Today, the Chandra Law Firm obtained a significant victory in the Sixth Circuit Court of Appeals that will make it more difficult for defendants to engage in abusive litigation tactics against civil-rights plaintiffs and their counsel.
In Northeast Ohio Coalition for the Homeless v. Husted, the court overturned its 1986 decision in Coulter v. State of Tennessee, which had imposed a 3% cap on "fees for fees"―attorneys' fees recoverable for having to litigate to collect attorneys' fees awarded to prevailing parties in civil-rights disputes.
In disposing of "the Coulter cap," the Court observed that it "encourage[d] plaintiffs to accept unjustifiably low settlement terms to avoid a lengthy fee dispute resulting in a less-than-compensatory fee award." And, "[c]onversely, it create[d] an incentive for defendants (typically governmental agencies) to push the fee litigation beyond the 3% cap and use the prospect of numerous hours of uncompensated time as leverage for a lowball settlement proposal."
The Sixth Circuit panel, which included Judges Suhrheinrich, Merritt, and Donald, also rejected the defendants' conclusory assertions about allegedly excessive hours spent by plaintiffs' counsel, and rejected defendants' attempt to use a 2013 report by the Ohio State Bar Association to limit counsel's reasonable hourly rates.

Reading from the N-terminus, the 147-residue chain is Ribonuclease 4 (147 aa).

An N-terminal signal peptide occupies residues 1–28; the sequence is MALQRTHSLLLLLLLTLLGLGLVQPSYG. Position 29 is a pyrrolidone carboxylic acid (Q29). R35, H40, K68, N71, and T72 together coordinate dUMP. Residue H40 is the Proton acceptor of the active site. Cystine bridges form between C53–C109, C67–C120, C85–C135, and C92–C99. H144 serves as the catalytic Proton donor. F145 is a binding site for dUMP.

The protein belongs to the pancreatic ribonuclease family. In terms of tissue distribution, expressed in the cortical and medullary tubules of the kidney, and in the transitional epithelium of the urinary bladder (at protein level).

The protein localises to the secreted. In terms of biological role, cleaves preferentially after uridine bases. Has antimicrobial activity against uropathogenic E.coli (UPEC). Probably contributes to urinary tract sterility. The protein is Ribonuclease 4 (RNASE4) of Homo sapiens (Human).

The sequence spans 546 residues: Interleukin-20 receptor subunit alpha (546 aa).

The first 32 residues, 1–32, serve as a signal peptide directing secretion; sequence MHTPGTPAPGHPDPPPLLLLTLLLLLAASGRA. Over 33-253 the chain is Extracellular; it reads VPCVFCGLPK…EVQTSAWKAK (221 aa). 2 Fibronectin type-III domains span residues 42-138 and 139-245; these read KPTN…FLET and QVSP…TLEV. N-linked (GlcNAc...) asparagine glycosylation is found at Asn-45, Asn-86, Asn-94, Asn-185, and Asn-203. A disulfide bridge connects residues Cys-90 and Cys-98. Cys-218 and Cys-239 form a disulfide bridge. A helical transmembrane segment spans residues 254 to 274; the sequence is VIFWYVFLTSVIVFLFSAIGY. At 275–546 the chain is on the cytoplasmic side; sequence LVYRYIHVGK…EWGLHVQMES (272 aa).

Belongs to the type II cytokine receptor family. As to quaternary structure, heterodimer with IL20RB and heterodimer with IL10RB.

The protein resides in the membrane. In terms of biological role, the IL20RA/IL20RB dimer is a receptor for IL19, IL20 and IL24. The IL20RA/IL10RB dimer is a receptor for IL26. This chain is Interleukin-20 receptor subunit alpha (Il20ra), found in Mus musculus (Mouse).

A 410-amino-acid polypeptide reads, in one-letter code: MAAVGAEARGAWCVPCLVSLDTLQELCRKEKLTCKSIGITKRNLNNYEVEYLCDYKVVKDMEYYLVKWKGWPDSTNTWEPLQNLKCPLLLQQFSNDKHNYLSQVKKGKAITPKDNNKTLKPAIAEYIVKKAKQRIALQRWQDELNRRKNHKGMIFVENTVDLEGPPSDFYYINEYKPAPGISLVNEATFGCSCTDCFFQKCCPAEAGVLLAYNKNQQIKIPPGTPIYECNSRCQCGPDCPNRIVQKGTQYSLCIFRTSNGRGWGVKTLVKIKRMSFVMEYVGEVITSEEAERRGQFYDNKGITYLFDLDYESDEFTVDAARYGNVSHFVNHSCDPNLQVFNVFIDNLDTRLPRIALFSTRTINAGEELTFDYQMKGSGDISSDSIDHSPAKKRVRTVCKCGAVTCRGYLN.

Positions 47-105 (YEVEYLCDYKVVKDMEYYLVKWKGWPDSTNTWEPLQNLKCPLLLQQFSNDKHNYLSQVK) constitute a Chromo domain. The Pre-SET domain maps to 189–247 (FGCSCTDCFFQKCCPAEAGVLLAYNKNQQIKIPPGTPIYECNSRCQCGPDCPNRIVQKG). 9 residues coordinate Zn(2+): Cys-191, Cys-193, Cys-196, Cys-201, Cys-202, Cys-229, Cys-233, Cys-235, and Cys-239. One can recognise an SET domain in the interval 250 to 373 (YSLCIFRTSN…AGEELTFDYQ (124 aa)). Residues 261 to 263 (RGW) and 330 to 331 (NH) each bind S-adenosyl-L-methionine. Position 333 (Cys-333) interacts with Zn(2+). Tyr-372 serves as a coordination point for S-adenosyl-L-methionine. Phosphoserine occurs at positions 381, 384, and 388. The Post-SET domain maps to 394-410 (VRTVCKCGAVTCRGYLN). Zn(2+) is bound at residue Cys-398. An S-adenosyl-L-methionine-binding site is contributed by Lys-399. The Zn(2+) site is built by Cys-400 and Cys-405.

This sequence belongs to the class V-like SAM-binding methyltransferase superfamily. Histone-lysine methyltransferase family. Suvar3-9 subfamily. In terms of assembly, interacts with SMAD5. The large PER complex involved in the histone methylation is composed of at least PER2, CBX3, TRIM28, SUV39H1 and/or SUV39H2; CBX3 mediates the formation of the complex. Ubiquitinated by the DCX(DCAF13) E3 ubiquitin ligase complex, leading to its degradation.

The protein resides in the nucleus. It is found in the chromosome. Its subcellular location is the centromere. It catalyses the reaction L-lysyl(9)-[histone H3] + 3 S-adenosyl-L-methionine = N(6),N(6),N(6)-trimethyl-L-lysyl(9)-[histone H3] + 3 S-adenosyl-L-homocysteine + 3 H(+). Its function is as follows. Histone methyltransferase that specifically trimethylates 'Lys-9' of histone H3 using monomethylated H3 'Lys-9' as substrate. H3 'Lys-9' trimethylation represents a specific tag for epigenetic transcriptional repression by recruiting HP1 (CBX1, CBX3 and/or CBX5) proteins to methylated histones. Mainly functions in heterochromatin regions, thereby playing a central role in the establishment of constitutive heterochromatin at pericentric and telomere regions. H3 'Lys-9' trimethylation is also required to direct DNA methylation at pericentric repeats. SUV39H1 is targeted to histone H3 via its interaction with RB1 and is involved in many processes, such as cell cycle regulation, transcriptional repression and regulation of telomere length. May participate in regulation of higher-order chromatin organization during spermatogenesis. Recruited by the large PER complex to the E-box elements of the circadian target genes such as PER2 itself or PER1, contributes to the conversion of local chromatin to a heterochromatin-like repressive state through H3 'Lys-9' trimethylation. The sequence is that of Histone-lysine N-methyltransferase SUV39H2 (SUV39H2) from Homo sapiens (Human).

"This decision is a victory for civil-rights plaintiffs. In enacting the fee-shifting statutes, Congress intended to encourage attorneys to accept civil-rights cases," said attorney Subodh Chandra, who represented the plaintiffs in the underlying voting-rights litigation. "As a result of the court's decision, defendants will now properly be required to assess the merits of their appeals on attorneys' fees determinations, and to fully compensate plaintiffs who are successful in protecting such awards on appeal."
Click here for a copy of the Sixth Circuit opinion and coverage at Cleveland.com.
Sandhya Gupta took a leading role for the The Chandra Law Firm LLC in the briefing and oral argument. The firm was assisted in these efforts by co-counsel Caroline Gentry of Porter, Wright, Morris & Arthur, Donald J. McTigue of McTigue & Columbo, LLC, and Stephen P. Berzon and Stacey Leyton of Altschuler Berzon, LLP. Various organizations and individuals filed friend-of-the-court briefs supporting the plaintiffs, including the Lawyers' Committee for Civil Rights under Law, the ACLU of Ohio, and the Ohio Employment Lawyers Association.